Let us live and love,
not listening to old men's talk.
Suns will rise and set
long after our little light
has gone away to darkness.
Kiss me again and again.
Let me kiss you a hundred times,
a thousand more, again a thousand
without rest, losing count,
so no one can speak of us and say
they know the number of our kisses.
- Gaius Valerius Catullus, "Vivamus mea Claudia."
posted at 7:19:17 pm
As I board the streetcar, I glance around, to see that the only other passenger is a TTC officer, dressed in full grey and maroon regalia. There is a protective white wrapper over his hat -- probably for the rain earlier in the day. He looks at me with clear, light eyes; they stand out against a tan incongruous with a cool April evening. Voices crackle from his radio.
I sit down and try to open the window. It sticks. I put both hands to work, tugging, grunting, and muttering "frack" but the window stays resolutely unmoved.
He notices. "Stuck?"
"Stuck," I agree resignedly, thinking he wants to share some cynicism about the organization's disrepair.
"No problem." He puts down his notebook, gets to his feet, and hoists a crowbar up off its brackets by the doors. It's usually used to nudge tracks straight, especially where they split off into turns.
He braces the tip against the window; when I lean back, he says, "I won't hit you." He forces it open with a shove.
He's returning the crowbar to its place. "Service with a smile."
I'm undoing my jacket front when he says, "Hasn't been open all winter."
I smile and nod, unable to think of something clever to reply, but later, I realize, Neither have I.
Spring can't be here sooner.
posted at 7:10:30 am
Nerd confession no. 58:
We once flirted through Scrabble.
posted at 9:29:34 pm
I want to date an artist. I would wander into his studio to discover him seated at his potter's wheel, hunched over, engrossed in his own mythic union of earth and water. His hair adorably mussed, as if he had just rolled out of bed, but begging to be rolled right back in ... his hands silky with fine clay ... and his body clad in nothing but muddy streaks of art gone messily and so delightfully awry.
posted at 1:47:46 pm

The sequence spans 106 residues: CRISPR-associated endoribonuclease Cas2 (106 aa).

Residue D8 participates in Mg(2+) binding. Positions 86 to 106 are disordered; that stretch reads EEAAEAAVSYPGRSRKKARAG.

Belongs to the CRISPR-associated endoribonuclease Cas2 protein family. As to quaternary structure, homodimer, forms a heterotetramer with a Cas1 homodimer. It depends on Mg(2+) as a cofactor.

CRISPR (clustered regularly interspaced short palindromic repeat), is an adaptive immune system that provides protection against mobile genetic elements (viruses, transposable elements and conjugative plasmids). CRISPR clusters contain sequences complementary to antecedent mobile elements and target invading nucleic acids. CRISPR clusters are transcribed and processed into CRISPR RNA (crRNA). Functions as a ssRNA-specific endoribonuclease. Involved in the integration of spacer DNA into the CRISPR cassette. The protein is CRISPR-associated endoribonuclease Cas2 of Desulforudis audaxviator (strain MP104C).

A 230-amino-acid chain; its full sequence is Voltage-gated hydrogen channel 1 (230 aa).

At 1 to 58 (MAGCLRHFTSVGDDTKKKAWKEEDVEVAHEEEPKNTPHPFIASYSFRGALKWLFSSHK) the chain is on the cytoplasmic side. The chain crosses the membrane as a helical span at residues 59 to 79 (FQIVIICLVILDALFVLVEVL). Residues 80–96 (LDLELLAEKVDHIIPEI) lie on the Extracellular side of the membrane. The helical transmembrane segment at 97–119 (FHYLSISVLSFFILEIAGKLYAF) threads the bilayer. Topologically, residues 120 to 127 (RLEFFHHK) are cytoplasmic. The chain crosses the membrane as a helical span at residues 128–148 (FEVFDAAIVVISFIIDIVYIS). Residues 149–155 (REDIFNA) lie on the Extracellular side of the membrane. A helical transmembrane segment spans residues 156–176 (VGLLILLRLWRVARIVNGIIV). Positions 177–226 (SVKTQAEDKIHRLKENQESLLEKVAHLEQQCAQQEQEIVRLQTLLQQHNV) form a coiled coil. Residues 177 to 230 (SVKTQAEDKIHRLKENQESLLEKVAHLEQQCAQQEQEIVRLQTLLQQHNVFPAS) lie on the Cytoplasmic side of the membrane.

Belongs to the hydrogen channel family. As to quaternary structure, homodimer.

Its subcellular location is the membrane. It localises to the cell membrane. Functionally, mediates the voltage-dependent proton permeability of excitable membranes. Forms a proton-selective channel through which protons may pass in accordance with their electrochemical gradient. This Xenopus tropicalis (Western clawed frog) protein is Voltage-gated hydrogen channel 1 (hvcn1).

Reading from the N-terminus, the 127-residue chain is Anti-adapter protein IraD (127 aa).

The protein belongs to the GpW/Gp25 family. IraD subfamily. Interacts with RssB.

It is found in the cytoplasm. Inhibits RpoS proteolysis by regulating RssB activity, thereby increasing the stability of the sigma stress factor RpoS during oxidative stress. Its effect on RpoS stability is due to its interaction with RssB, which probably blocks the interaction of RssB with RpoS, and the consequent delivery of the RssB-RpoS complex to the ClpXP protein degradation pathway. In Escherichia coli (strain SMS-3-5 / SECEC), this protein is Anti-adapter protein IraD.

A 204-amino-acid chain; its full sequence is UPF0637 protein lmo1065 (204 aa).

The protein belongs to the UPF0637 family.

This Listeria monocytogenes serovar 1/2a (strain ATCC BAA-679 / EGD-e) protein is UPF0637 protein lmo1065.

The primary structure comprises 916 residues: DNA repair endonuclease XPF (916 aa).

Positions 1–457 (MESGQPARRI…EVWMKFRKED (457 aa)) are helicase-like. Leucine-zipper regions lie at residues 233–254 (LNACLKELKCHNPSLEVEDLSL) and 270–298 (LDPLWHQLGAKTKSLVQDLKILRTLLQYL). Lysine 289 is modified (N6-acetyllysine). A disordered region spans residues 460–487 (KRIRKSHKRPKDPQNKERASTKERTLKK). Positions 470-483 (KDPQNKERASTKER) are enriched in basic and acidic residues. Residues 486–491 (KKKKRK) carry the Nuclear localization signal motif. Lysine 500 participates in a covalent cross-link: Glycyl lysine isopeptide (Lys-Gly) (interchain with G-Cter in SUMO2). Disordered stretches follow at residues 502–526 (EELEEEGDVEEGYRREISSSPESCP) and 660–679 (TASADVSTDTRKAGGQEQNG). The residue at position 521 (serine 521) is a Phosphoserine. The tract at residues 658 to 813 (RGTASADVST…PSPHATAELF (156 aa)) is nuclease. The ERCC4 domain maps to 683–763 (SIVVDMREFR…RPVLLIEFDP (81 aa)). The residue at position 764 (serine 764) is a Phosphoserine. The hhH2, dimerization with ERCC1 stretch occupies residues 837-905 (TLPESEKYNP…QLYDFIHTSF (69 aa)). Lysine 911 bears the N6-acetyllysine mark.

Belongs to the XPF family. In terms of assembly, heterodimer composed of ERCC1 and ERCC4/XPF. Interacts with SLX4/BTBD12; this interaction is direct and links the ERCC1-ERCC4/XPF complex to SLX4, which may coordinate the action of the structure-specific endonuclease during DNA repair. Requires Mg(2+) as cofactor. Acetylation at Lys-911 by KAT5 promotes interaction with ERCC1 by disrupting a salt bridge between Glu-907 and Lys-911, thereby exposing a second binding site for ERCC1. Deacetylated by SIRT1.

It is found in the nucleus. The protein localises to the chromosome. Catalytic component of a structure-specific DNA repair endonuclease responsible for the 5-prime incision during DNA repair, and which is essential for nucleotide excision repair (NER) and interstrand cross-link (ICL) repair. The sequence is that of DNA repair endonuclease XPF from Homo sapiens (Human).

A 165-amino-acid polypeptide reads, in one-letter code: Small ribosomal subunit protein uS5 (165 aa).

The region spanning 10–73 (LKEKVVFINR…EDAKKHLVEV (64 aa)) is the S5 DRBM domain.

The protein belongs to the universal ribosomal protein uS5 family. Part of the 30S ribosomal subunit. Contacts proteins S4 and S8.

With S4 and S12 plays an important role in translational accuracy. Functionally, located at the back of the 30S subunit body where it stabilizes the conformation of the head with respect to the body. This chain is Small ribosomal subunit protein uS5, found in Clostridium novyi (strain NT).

Tuesday evening. St. Patrick's subway station. As the doors close and the train begins to pick up speed, the unmistakable buzz of the public announcement system clicks on. I wait for the usual "Next station, Osgoode. Osgoode station."
Chh. Chh. Chh.
Testing, testing, one two three, I think.
Chh-chh. Chh-chh. Chh-chh. Ch-ch-ch-ch-chchchchchch.
As the sounds gain in speed and grow closer and closer, I realize the operator is imitating the rhythm of a steam engine train's wheels pulling out from the station.
I stay on past my stop to hear if he does it again, but he's all business until I have to get off at Queen.
posted at 7:24:49 am
Wednesday, March 15, 2006
posted at 5:39:44 pm
Guys, ado means "bother" or "fuss." Adieu is an expression of farewell.
Don't screw it up again.
posted at 12:01:32 am
On Battlestar Galactica, the musical theme that best evokes its leading military father-son duo William and Lee Adama is a theme of Irish music, exclusively assigned to them. This has puzzled me to a great extent, as the name Adama is not an Irish name, and Adama the elder does not seem particularly Irish in appearance (indeed, the actor himself was born to Mexican parents, with one-quarter Hungarian Jewish ancestry). Conferring with my Battlestar comrade, David (whose father, as you may recall, is a composer), it was agreed that it is "lazy composing." But Battlestar doesn't tend to lend itself to laziness, so after further ponderance, it struck me that it may allude to the longstanding Irish naval tradition -- which would make it highly appropriate for an admiral and his son, a commander himself.
Dilemma (one you can wager was much, much more troubling to me than worthwhile): resolved.
posted at 3:41:51 pm
| Next Page